When it comes to analyzing general managers, there’s a large degree of deferment. The intimate knowledge necessary to fully evaluate their job lacks when it comes to budgetary limits, and the input offered by their scouting and information staffs is largely unknown. Similar to cases where pitching or hitting coaches are removed, we have to defer to the organization and trust that something in their teachings and instruction simply didn’t work, even if those complaints fail to show in statistics.
Even with some degree of deferment, the Ed Wade extension is hard to grasp. Ignore the slight losing record in Wade’s two full seasons at the helm. There are cases where a losing record for a period is unavoidable and not the kiss of death. Take, for instance, Andrew Friedman’s 127-197 record through his first two seasons. Under Friedman’s watch, the Rays continued to develop their farm system while acquiring and nurturing youth and potentially useful role players alike. Wade hasn’t done that.
The questions extend beyond the record. Wade has avoided signing questionable long-term deals for the most part. It’s far too early to attempt and judge his draft classes, though the Astros’ farm system had little room to decrease in quality. His major moves have mostly been through trades, the most notable of which occurred in a short span of 2007, which saw Wade trading Brad Lidge and Eric Bruntlett for Michael Bourn, Geoff Geary, and Mike Constanzo; sending Constanzo, Matt Albers, Troy Patton, Dennis Sarfate, and Luke Scott to Baltimore for Miguel Tejada; then turning Chris Burke, Juan Gutierrez, and Chad Qualls into Jose Valverde.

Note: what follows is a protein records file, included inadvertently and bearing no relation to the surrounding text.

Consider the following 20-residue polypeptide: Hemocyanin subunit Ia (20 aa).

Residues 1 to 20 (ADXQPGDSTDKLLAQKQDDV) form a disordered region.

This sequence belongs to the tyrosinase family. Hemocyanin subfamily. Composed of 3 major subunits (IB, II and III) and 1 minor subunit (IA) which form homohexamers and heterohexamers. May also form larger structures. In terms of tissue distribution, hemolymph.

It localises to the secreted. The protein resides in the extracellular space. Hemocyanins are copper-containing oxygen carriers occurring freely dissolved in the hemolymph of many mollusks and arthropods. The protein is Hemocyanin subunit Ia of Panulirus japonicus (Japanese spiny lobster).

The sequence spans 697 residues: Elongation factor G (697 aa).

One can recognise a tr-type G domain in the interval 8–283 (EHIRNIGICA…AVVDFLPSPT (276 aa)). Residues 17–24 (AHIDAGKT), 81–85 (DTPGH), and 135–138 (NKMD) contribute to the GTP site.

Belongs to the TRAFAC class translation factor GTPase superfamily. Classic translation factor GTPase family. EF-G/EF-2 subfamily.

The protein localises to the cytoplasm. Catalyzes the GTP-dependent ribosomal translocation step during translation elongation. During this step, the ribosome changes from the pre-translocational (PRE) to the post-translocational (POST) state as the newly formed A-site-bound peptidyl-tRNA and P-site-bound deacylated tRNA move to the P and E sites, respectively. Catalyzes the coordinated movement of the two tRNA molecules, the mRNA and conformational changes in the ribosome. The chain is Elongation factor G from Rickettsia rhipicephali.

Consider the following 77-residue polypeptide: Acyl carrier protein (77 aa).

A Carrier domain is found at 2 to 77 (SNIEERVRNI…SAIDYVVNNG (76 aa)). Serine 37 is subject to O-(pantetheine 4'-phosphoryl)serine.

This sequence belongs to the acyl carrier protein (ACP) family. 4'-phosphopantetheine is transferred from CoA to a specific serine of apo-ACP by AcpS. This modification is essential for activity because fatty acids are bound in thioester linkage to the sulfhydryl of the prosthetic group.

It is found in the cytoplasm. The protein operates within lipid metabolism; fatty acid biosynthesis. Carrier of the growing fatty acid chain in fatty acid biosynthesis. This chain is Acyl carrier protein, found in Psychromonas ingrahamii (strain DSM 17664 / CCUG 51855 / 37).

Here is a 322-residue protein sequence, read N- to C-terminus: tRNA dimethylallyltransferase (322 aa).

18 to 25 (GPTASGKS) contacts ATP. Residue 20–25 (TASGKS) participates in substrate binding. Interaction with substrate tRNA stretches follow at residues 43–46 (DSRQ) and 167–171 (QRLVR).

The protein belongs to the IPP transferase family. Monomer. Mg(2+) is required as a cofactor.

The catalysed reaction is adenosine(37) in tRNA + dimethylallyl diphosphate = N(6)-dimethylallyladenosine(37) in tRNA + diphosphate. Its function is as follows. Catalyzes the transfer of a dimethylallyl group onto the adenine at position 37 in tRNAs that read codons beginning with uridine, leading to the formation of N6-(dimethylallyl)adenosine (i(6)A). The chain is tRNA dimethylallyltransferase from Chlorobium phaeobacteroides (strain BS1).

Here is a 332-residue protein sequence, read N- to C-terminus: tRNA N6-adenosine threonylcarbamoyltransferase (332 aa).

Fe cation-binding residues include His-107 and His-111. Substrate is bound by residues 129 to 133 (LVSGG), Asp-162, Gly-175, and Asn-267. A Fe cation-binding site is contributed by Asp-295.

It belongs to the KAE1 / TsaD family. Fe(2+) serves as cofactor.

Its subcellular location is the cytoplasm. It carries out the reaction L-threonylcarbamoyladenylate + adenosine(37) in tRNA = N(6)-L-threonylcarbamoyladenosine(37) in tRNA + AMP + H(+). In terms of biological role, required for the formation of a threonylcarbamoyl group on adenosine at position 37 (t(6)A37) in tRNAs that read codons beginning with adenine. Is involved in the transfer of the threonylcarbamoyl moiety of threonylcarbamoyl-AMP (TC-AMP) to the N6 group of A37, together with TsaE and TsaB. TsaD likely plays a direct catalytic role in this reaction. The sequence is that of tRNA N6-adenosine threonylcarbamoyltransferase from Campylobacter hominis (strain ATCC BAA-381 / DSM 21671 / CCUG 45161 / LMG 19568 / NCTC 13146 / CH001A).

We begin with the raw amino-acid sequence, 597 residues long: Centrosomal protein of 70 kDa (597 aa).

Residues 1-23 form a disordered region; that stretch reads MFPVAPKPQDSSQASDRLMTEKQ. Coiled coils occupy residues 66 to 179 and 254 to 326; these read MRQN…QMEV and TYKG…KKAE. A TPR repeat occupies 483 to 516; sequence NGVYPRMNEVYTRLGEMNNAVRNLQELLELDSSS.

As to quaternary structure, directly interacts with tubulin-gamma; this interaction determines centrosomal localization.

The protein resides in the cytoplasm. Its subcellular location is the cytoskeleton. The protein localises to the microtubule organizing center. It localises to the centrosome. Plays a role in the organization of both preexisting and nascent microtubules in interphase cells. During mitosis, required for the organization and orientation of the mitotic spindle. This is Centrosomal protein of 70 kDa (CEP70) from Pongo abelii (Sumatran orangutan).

A few non-descript moves have worked out along the way, too, like trading Chad Reineke for a few months worth of Randy Wolf, then trading Matt Cusick for LaTroy Hawkins. Those moves could be useful on a talented team, but the problem is that Houston has an identity crisis. Trading for middle relievers and rentals on mid-rotation starters when you aren’t really in the position to compete for the playoffs seems like a misuse of time and resources. They’re in a rut where they can float around .500 and occasionally sniff out a season like 2008, but anything more is unlikely.
The Astros’ payroll is incredibly top heavy. Carlos Lee still has three years and $55M left on his contract, yet he turns 34 years old in late June. Roy Oswalt is Houston’s property through 2012, but he no longer appears to be an ace. Lance Berkman is the only other player making more than $6M on the roster and he qualifies for free agency after next year. After that trio, the Astros payroll is split into a few million dollar chunks here and there. Bright spots like Wandy Rodriguez and Hunter Pence are nearing their pay days too.
That leaves little flexibility moving forward and when met with a weak farm system, the odds of Houston becoming a worthwhile contender during Wade’s tenure are slim to none. Add in that the team could evidently be in the process of being sold, and really, this entire thing makes no sense. I don’t know what Drayton McLane is doing and frankly deferring to him scares me.